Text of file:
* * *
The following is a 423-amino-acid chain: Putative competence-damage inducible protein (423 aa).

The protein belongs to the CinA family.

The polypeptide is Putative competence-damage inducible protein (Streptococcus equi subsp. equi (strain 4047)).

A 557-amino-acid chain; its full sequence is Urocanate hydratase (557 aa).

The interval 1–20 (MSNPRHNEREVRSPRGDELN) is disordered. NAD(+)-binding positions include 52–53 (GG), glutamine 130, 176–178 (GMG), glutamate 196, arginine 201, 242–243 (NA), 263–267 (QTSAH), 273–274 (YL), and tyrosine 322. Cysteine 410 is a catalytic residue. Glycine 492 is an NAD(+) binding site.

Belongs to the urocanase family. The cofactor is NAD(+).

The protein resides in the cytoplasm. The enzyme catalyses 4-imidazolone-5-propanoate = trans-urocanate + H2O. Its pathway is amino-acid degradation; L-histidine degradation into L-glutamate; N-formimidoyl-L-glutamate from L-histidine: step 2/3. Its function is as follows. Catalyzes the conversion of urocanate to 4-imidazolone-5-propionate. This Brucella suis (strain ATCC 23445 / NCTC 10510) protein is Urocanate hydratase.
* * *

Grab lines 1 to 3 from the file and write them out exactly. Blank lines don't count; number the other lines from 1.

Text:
The following is a 423-amino-acid chain: Putative competence-damage inducible protein (423 aa).

The protein belongs to the CinA family.

The polypeptide is Putative competence-damage inducible protein (Streptococcus equi subsp. equi (strain 4047)).